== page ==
IN 1905, LOCAL FRIENDS BEGAN A BOARDING HOME FOR ELDERS WITHOUT FAMILY THAT EVENTUALLY BECAME WHAT IS NOW QUAKER HEIGHTS. Quaker Heights Care Community (QHCC) is a ministry of the Ohio Valley Yearly Meeting of the Religious Society of Friends (Quakers).

ABOUT THE FRIENDS/QUAKERS: “Quaker” is the common term for a member of the Religious Society of Friends, a Christian sect formed in mid-17th century England. Originally, the term “Quaker” was a mocking reference to those who “trembled under the power of God.”

“Members of the Religious Society of Friends have a strong tradition of acting ‘out of religious concern’ for the wider world. They are known for developing programs to meet people’s needs in this country and abroad. These programs, including schools, colleges and an array of efforts that assist victims of war, poverty and oppression, going beyond ministering to physical need. They express a deep concern for the dignity and spiritual worth of each person. They also seek to build caring communities. This tradition led Quakers to develop programs for the aging, beginning early in the 19th century.”—from Friends Services for the Aging publication.

WAYNESVILLE FRIENDS: Friends have been a part of the Waynesville area since they settled here during 1780s. Most of these Friends relocated to the banks of the Little Miami River from the Bush River area of South Carolina due to their inability to compete in the slaveholding economy of the South. Since Friends had given up the practice of slaveholding, due to their beliefs about equality, they brought their freed slaves with them to the Waynesville area.

HOW QUAKER HEIGHTS BEGAN: In the early 1900’s, Waynesville Friends saw a need to provide shelter for their aging members and others in the community who were “of similar mind.” In 1904, Aaron Chandler and local Friends, supported by the Yearly Meeting (the regional governing body of the Friends), established a not-for-profit corporation and constructed the Friends Boarding Home that opened in 1905. The Friends Home, located on Fourth Street (red brick building pictured left) provided rooms for the elderly, retired teachers and others for many years.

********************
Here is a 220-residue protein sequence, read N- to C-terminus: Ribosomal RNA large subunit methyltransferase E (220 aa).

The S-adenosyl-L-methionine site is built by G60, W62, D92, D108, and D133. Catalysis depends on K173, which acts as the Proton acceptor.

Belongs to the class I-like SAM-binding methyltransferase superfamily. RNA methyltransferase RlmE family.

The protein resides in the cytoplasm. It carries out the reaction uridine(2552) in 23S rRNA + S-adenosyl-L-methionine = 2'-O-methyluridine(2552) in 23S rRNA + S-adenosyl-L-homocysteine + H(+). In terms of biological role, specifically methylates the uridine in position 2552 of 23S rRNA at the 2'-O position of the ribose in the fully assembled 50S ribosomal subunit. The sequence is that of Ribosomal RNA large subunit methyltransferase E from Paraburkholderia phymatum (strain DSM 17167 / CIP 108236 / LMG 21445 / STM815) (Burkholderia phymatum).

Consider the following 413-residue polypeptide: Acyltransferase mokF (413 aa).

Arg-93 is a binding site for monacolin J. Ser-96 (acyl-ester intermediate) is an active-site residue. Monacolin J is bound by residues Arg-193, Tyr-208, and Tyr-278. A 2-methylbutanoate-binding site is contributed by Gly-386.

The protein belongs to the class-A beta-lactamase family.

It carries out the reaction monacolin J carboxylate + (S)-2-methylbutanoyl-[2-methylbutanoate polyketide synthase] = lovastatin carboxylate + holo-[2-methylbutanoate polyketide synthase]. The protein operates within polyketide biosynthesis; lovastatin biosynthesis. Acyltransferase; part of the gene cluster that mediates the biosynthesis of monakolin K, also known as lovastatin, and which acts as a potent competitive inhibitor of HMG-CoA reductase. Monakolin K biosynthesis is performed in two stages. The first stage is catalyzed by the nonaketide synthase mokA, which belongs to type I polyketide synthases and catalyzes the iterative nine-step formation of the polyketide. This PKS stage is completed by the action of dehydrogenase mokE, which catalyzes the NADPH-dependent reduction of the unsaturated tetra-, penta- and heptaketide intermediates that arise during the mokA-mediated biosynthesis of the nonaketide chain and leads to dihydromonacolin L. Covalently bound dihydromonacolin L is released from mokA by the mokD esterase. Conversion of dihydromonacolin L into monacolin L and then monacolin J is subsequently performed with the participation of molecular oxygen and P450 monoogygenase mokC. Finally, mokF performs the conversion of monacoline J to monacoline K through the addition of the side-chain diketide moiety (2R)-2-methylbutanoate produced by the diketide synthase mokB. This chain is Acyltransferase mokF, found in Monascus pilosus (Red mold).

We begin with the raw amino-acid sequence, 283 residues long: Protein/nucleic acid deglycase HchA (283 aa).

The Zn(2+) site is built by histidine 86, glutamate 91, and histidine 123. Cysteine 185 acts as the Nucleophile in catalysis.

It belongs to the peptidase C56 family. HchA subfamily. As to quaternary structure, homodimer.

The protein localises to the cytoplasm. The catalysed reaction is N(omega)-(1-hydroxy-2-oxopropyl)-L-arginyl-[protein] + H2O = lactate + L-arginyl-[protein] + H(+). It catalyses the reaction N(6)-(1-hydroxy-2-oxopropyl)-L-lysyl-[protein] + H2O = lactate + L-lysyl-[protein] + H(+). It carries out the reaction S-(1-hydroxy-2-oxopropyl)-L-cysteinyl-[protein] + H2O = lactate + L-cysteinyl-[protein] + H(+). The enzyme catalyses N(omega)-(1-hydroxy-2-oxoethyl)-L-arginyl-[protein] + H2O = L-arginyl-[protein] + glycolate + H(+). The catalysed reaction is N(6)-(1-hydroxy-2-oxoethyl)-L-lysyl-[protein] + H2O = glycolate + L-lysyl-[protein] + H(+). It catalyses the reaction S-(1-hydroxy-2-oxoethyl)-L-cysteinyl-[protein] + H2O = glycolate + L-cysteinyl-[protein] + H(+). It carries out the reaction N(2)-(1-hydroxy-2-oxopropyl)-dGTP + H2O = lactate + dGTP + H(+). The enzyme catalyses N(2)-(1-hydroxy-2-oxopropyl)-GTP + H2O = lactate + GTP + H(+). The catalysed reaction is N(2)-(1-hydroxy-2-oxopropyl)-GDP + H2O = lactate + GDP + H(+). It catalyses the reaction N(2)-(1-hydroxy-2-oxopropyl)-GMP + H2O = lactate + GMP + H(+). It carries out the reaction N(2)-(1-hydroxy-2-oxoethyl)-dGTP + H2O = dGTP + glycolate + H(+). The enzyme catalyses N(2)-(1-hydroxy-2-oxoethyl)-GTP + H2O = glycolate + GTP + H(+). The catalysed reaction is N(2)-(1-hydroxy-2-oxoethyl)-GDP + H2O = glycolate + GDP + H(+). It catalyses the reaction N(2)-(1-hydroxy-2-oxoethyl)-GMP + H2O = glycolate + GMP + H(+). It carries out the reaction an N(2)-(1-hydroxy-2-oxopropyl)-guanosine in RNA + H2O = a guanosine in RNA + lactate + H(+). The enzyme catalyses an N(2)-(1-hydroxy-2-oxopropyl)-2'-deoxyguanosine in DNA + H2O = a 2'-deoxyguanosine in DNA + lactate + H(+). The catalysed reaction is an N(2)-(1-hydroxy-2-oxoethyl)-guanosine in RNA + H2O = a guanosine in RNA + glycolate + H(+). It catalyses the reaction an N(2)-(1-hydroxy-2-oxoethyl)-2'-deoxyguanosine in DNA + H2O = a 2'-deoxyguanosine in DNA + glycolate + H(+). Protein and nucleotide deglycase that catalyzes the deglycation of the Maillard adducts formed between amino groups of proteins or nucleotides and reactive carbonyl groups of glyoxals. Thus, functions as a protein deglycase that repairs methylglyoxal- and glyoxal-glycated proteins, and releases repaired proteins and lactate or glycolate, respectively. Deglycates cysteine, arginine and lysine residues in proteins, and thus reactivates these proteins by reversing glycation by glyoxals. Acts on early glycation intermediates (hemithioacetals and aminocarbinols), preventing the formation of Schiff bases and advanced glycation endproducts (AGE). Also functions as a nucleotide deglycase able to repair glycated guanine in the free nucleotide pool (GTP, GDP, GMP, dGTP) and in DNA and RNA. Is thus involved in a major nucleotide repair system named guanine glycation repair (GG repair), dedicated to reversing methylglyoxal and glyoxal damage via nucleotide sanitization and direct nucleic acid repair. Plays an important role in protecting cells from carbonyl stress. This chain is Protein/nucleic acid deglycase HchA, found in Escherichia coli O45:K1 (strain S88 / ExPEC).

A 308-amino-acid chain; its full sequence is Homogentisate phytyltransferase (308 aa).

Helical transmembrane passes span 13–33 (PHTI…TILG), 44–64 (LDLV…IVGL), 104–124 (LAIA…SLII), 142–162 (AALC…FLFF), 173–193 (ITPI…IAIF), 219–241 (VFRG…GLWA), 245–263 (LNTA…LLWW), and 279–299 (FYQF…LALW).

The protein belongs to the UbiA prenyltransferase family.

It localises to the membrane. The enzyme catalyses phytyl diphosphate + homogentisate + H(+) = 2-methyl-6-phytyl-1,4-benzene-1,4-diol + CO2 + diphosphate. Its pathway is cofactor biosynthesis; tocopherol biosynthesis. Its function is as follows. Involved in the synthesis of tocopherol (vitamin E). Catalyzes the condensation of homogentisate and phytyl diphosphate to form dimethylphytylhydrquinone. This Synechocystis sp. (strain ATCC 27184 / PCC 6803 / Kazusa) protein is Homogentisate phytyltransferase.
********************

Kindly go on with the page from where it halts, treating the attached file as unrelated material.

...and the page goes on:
The nursing home, which became Quaker Heights, came about from the vision of Raymond Braddock. When he was treasurer of the Friends Home Corporation Trustees (the legal name of the then existing boarding home) in the late 1960’s, some trustees wished to sell the pastureland behind the boarding home. The property seemed of little use since they no longer kept livestock. Mr. Braddock had another idea—the vision of a nursing home. Despite trustees’ objections, he persisted. About the same time a generous bequest of nearly $235,000 was received from the estate of Tom and Martha Welch. These funds helped make the nursing home a reality. Half of the bequest was to be spent on the existing boarding home. The remainder was to become an endowment which ultimately led to the construction of Quaker Heights Nursing Home. The facility continued to grow over the years with additions for independent living and assisted living, outpatient therapy and memory care. Because of these expansions, the trustees adopted the name of the Quaker Heights Care Community, which currently can serve up to 158 residents.

The old red brick boarding home on Fourth Street now is now rented to the Waynesville Area Heritage and Cultural Center for their museum at the Friends Home to enhance the awareness and celebration of local history.